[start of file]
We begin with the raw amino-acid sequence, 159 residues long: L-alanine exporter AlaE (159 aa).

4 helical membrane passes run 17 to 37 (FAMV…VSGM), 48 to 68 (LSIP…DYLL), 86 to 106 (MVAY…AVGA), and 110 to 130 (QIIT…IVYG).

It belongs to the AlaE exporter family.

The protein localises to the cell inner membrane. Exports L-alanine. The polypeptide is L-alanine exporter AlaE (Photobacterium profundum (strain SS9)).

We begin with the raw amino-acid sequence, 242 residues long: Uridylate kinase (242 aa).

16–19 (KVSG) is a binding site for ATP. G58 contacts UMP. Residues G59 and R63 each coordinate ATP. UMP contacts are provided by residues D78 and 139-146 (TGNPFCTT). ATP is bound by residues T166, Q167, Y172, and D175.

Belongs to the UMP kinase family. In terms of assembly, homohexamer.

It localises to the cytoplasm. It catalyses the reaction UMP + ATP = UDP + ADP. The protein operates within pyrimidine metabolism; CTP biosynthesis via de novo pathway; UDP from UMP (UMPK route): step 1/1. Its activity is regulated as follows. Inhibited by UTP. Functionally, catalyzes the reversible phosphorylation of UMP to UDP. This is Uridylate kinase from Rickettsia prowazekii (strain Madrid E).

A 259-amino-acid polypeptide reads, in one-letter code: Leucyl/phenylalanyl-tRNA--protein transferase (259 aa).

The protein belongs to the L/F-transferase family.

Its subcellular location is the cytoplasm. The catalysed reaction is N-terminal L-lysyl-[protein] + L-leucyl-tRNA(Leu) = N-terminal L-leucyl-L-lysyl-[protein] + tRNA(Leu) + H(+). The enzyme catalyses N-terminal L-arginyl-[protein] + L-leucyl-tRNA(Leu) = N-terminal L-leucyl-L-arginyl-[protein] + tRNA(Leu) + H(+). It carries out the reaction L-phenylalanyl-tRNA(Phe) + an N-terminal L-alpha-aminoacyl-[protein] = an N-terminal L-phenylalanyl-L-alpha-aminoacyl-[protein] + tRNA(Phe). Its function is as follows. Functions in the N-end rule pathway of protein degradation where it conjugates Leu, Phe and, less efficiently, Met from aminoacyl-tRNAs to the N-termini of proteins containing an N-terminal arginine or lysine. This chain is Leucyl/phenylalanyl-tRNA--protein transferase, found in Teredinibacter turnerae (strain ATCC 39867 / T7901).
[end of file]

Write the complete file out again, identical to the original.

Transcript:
We begin with the raw amino-acid sequence, 159 residues long: L-alanine exporter AlaE (159 aa).

4 helical membrane passes run 17 to 37 (FAMV…VSGM), 48 to 68 (LSIP…DYLL), 86 to 106 (MVAY…AVGA), and 110 to 130 (QIIT…IVYG).

It belongs to the AlaE exporter family.

The protein localises to the cell inner membrane. Exports L-alanine. The polypeptide is L-alanine exporter AlaE (Photobacterium profundum (strain SS9)).

We begin with the raw amino-acid sequence, 242 residues long: Uridylate kinase (242 aa).

16–19 (KVSG) is a binding site for ATP. G58 contacts UMP. Residues G59 and R63 each coordinate ATP. UMP contacts are provided by residues D78 and 139-146 (TGNPFCTT). ATP is bound by residues T166, Q167, Y172, and D175.

Belongs to the UMP kinase family. In terms of assembly, homohexamer.

It localises to the cytoplasm. It catalyses the reaction UMP + ATP = UDP + ADP. The protein operates within pyrimidine metabolism; CTP biosynthesis via de novo pathway; UDP from UMP (UMPK route): step 1/1. Its activity is regulated as follows. Inhibited by UTP. Functionally, catalyzes the reversible phosphorylation of UMP to UDP. This is Uridylate kinase from Rickettsia prowazekii (strain Madrid E).

A 259-amino-acid polypeptide reads, in one-letter code: Leucyl/phenylalanyl-tRNA--protein transferase (259 aa).

The protein belongs to the L/F-transferase family.

Its subcellular location is the cytoplasm. The catalysed reaction is N-terminal L-lysyl-[protein] + L-leucyl-tRNA(Leu) = N-terminal L-leucyl-L-lysyl-[protein] + tRNA(Leu) + H(+). The enzyme catalyses N-terminal L-arginyl-[protein] + L-leucyl-tRNA(Leu) = N-terminal L-leucyl-L-arginyl-[protein] + tRNA(Leu) + H(+). It carries out the reaction L-phenylalanyl-tRNA(Phe) + an N-terminal L-alpha-aminoacyl-[protein] = an N-terminal L-phenylalanyl-L-alpha-aminoacyl-[protein] + tRNA(Phe). Its function is as follows. Functions in the N-end rule pathway of protein degradation where it conjugates Leu, Phe and, less efficiently, Met from aminoacyl-tRNAs to the N-termini of proteins containing an N-terminal arginine or lysine. This chain is Leucyl/phenylalanyl-tRNA--protein transferase, found in Teredinibacter turnerae (strain ATCC 39867 / T7901).